Clampdown on social media adverts for risky hay-fever jab

Companies will be prosecuted if they continue to advertise a prescription-only hay-fever drug on social media, the UK government says.

Kenalog is a steroid injection that the NHS stopped offering years ago because of the risk of serious side effects.

Some private medical and aesthetic beauty clinics have been told to remove promotional posts for the jab from Facebook and Instagram.

Even including a syringe emoji would be a breach of the law.

Kenalog is not licensed for the treatment of hay-fever in the UK, although it is licensed for some other conditions on prescription.

Some beauty and aesthetics clinics, however, are offering it to hay-fever sufferers.

Hay fever is a pollen allergy which is most commonly treated with antihistamine drops, tablets and nasal sprays.

It causes sneezing, coughing, a blocked nose and additional problems for those with asthma.

For some, these treatments don’t have any effect, which is prompting some people to try Kenalog instead.

It has not been approved for hay-fever treatment by the NHS because its benefits do not outweigh the risks of using it.

Steroids are anti-inflammatory medications used for asthma and arthritis but come with side effects such as weight gain, sleeping difficulties and sometimes anxiety or depression.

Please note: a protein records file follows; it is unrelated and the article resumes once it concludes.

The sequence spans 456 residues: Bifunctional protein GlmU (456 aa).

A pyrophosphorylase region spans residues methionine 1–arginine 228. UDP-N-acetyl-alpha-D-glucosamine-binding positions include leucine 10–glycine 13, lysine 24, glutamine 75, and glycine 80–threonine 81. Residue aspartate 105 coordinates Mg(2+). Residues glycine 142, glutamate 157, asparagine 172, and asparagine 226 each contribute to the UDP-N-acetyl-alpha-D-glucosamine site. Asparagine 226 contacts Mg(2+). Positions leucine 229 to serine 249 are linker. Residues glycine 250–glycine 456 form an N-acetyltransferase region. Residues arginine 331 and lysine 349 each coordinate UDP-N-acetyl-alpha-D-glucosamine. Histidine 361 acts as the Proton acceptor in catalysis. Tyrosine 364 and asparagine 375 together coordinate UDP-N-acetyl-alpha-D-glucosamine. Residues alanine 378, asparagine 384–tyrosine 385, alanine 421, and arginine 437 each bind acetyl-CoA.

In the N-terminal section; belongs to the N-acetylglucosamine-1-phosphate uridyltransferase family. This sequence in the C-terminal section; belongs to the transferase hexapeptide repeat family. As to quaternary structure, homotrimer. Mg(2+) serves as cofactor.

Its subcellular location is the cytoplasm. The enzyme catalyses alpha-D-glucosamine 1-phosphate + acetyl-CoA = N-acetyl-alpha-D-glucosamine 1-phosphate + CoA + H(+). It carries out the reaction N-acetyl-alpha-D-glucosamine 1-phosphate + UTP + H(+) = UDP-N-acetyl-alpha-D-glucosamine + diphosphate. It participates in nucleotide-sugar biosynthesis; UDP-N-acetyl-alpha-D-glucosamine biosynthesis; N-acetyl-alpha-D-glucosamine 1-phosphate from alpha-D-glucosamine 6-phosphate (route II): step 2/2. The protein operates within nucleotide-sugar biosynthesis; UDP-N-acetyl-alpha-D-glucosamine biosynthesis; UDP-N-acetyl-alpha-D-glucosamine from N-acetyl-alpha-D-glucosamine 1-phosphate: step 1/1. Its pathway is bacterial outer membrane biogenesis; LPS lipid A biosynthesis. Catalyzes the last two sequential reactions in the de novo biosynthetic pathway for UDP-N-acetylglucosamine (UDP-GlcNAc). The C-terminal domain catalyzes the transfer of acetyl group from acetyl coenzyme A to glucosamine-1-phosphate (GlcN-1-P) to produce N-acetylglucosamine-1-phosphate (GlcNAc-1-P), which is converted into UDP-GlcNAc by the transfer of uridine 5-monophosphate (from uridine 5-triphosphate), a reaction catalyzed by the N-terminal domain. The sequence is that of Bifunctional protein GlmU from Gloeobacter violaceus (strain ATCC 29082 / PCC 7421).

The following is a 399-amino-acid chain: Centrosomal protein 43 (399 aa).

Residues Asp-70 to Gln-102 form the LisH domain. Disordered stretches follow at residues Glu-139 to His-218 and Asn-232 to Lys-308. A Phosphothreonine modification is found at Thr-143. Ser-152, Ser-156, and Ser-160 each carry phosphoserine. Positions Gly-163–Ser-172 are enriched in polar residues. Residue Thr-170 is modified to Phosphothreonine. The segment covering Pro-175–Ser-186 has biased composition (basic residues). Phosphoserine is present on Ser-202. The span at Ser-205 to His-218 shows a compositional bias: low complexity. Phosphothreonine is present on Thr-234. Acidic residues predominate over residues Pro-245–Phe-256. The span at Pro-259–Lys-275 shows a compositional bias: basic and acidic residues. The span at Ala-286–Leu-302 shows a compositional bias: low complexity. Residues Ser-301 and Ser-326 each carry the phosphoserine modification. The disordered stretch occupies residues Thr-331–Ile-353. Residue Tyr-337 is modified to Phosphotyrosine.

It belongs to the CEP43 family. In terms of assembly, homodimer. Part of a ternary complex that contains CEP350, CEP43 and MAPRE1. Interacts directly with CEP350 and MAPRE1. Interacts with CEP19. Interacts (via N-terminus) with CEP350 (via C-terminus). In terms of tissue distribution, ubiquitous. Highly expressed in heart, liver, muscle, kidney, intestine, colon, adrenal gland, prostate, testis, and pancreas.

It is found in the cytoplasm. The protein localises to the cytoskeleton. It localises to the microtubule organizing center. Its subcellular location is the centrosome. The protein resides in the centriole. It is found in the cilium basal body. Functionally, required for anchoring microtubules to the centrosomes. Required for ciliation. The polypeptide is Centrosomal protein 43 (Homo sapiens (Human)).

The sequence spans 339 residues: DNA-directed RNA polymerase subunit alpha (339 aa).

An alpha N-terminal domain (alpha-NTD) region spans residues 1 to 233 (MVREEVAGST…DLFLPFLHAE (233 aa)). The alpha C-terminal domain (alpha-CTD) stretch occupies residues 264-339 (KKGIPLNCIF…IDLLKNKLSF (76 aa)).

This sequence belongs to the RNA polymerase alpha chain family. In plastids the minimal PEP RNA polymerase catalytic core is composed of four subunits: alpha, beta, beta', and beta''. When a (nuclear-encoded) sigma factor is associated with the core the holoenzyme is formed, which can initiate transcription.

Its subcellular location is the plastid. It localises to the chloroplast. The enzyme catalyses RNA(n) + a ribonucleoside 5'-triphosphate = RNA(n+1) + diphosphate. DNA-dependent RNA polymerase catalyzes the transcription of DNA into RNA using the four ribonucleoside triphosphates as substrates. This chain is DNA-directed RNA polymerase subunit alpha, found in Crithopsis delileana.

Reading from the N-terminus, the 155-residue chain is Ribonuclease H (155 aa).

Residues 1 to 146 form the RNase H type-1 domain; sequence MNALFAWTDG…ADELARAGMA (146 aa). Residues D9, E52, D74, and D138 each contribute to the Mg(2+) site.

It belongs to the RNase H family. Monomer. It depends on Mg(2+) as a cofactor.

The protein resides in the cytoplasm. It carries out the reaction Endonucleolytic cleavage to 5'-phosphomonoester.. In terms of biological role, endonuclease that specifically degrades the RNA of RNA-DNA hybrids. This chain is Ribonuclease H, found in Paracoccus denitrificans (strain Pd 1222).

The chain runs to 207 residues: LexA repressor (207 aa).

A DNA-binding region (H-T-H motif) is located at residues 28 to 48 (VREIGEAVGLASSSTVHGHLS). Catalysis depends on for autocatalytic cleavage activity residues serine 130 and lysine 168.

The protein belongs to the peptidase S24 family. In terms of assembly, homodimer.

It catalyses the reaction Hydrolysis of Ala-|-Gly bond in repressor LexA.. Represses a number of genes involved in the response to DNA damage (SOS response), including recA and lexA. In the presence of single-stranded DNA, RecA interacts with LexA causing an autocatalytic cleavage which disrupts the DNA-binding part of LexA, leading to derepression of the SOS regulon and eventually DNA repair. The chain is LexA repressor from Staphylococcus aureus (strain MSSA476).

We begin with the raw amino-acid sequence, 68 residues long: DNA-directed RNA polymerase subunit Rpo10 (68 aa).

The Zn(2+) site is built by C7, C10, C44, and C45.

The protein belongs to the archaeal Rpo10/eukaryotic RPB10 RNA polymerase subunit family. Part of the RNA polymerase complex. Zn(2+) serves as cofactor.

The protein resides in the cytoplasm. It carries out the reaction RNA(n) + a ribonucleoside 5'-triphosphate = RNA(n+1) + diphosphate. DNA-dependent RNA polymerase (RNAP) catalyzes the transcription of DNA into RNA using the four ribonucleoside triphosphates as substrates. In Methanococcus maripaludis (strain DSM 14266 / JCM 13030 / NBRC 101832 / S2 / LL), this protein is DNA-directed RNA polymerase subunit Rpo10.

The Committees of Advertising Practice (Cap) have worked with the Medicines and Healthcare products Regulatory Agency (MHRA) to issue the enforcement on Kenalog advertising.

It must not be advertised anywhere, including on social-media posts or on websites, as a treatment for hay fever in the UK or referred to as a “hay-fever injection” or “hay-fever jab”.

Companies have until the end of August to make these changes before being referred to the MHRA for further enforcement action.

Claire Tilstone, from the MHRA, says “the advertising of prescription-only medicines in the UK is banned under UK advertising law” and encourages anyone who sees a clinic advertising Kenalog to report it to the agency or to Cap.

Allergy UK has previously said the steroid injection is not recommended as it is a high-dose steroid given by an intramuscular injection, and once injected, the steroid cannot be removed – and it comes with “a high side-effect profile”.